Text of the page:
What could be the biggest merger in the banking sector has been put on hold while ANZ’s counsel attempts to sway a tribunal into rejecting the Australian Competition and Consumer Commission’s (ACCC) decision to refuse the multibillion-dollar acquisition.
On the first hearing day, counsel Ruth Higgins SC told the Australian Competition Tribunal the ACCC decision was made in error because it lacked “diffident non-satisfaction”, or a lack of confidence.
Dr Higgins submitted the error should be considered alongside the ACCC’s failure to consider mortgage brokers, and regulatory changes meant there is more competition across the banking sector, leaving it open for the fourth and ninth largest banks to merge.
“These are changes of technology and consumer awareness and there is no reason to believe this will collapse into consumer or competition inertia,” Dr Higgins said.
While the takeover, announced mid-last year, would improve ANZ’s standing against National Australia Bank, Commonwealth Bank, and Westpac, Dr Higgins said it would still remain the fourth largest bank and its “aggregate interest” in the market share would be small.
Dr Higgins added there are “public benefits” likely to result from the acquisition “through improved performance” of Suncorp’s insurance benefits and “at least some benefit” in funding costs.
The tribunal’s task would now be to determine “whether the decision was the objectively correct or preferable decision”.
During opening submissions, Dr Higgins said ACCC’s “fatal mistake” is in failing to “engage in the symmetries” between the big banks.
She said the commission focused only on a comparison between the major banks and the smaller banks “as a block”, which “misunderstands the relevant comparisons for symmetry”.
“One doesn’t compare conglomerates, one compares individual entities,” Dr Higgins said.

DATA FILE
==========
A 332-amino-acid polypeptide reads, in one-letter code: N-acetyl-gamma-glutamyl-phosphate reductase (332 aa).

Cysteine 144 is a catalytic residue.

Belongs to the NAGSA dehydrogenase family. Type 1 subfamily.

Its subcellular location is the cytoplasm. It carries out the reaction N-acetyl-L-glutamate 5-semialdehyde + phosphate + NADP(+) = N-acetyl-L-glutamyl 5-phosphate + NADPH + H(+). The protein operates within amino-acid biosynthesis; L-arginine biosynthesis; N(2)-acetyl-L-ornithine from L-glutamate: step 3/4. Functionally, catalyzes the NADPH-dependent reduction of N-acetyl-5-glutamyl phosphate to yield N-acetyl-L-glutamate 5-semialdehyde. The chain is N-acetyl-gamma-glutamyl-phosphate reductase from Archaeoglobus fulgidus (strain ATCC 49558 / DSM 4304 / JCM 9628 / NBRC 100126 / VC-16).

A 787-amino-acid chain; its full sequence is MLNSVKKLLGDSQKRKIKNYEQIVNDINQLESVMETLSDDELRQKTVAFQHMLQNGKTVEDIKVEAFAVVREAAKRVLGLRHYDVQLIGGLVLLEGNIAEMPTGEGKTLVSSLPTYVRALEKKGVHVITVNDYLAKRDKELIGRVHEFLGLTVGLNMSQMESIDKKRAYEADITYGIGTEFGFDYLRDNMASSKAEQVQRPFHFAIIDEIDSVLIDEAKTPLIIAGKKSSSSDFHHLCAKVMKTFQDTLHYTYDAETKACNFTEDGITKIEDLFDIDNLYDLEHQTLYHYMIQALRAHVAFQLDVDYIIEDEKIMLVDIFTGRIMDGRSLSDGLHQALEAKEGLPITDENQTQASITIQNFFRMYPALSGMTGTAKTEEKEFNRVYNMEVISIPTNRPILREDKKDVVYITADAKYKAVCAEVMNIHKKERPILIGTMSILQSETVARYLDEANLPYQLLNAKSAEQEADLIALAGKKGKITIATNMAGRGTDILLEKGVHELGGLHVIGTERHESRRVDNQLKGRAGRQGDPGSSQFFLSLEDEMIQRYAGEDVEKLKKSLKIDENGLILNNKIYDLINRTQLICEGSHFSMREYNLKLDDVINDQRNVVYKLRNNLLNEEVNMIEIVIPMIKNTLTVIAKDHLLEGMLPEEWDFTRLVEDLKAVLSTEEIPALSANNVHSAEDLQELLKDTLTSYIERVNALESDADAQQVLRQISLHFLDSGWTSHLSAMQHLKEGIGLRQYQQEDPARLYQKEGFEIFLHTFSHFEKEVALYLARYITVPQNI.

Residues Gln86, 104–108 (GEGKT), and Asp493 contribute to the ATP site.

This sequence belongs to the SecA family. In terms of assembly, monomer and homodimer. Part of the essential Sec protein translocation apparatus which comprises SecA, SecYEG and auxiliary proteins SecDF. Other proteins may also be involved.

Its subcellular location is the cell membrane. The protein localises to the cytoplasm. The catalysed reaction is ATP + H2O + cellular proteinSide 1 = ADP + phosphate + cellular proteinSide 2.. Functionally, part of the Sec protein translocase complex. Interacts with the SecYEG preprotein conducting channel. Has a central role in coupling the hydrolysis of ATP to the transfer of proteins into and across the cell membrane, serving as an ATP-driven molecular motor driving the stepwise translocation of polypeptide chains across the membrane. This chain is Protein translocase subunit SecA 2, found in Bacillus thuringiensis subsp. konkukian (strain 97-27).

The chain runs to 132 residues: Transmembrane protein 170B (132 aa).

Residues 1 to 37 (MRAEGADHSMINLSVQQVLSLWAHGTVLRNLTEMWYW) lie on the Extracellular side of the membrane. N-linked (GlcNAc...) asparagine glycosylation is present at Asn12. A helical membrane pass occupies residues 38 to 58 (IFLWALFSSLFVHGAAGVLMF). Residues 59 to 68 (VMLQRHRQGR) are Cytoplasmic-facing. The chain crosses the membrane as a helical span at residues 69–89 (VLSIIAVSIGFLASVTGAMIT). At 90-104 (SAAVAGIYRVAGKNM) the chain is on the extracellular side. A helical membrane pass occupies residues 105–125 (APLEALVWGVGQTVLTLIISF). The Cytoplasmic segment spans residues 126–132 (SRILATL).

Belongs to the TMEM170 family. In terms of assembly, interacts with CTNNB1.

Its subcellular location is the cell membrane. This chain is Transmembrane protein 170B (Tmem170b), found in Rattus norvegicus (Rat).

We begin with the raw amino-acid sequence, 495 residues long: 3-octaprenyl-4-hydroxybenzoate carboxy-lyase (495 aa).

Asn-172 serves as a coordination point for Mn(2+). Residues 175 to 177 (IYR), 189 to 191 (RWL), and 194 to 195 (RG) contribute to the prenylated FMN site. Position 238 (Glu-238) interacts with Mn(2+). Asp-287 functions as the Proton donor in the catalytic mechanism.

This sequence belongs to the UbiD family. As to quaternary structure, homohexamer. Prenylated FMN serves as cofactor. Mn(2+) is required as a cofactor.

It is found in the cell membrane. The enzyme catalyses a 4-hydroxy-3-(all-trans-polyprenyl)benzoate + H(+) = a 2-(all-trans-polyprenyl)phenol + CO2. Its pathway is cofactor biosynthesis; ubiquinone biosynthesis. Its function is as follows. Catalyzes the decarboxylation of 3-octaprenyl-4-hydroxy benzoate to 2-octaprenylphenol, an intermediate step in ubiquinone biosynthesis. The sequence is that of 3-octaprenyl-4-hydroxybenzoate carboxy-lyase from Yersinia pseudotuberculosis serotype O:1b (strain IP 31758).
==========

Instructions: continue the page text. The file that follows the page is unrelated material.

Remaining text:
Referring to a report commissioned by the ACCC, which found no evidence of price coordination, Dr Higgins accused the watchdog of adopting a “live and let live” approach to pricing.
“It is not enough that theoretical detriments be speculative,” Dr Higgins said.
“I cannot rule out a meteor strike of this building today but it is extremely unlikely.”
ACCC says it’s defending competition
In August this year, ANZ confirmed it had filed an appeal against the ACCC’s decision to block its intended acquisition of Suncorp.
Earlier that month, the ACCC announced that it had decided not to grant merger authorisation for ANZ to acquire Suncorp Group’s banking division. At the time, the ACCC’s deputy chair, Mick Keogh, said: “We are not satisfied that the acquisition is not likely to substantially lessen competition in the supply of home loans nationally, small-to-medium enterprise banking in Queensland, and agribusiness banking in Queensland.”
Mr Keogh highlighted the significance of second-tier banks like Suncorp as formidable competitors against major banks, particularly considering the substantial barriers to entry at scale into the banking sector.
“Evidence we obtained strongly indicates that the major banks consider the second-tier banks to be a competitive threat,” he continued.
"The proposed acquisition of Suncorp Bank by ANZ would further entrench an oligopoly market structure that is concentrated, with the four major banks dominating. It also limits the options for second-tier banks to combine and strengthen in a way that would create a greater competitive threat to the major banks.”
At the time, it was also revealed that if the tribunal does provide approval, the deal still remains subject to receiving approval from Treasurer Jim Chalmers as well as legislative amendments in Queensland.
Maja's career in journalism spans well over a decade across finance, business and politics. Now an experienced editor and reporter across all elements of the financial services sector, prior to joining Momentum Media, Maja reported for several established news outlets in Southeast Europe, scrutinising key processes in post-conflict societies.